Abstract

The characteristics of a seismograph can be modified by the use of filters or by the application of negative feedback. Both methods provide the same basic signal to noise capabilities, and each has its particular advantages. The principal advantage of the feedback instrument is its flexibility and the possibility of linearity over a greater dynamic range.

The application of electrical feedback to a seismometer requires the creation of normally nonexistent electrical input terminals. By incorporating the seismometer into a balanced Maxwell impedance bridge, input terminals can be simulated and the feedback introduced through the bridge. With the use of such negative feedback, it is possible to control individually the effective mass, spring and damping constants of a seismometer. One instrument can thereby simulate seismometers of very different mechanical properties. For example, it is possible to increase the effective mass of a Willmore Mark I seismometer to well over one ton.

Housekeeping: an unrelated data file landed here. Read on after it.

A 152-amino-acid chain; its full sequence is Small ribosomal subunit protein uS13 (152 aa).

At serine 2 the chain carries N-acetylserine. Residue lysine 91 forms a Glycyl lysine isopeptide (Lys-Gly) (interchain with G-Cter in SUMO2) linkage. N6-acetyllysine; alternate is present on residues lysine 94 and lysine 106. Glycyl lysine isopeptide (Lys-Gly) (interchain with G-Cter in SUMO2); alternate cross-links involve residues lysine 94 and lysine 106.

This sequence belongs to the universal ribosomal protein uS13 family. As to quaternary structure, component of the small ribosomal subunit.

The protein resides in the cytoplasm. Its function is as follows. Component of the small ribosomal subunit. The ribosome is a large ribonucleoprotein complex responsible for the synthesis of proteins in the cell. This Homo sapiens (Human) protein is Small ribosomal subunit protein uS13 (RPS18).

A feedback seismograph has been constructed using these principles and has been in continuous operation for nearly two years.

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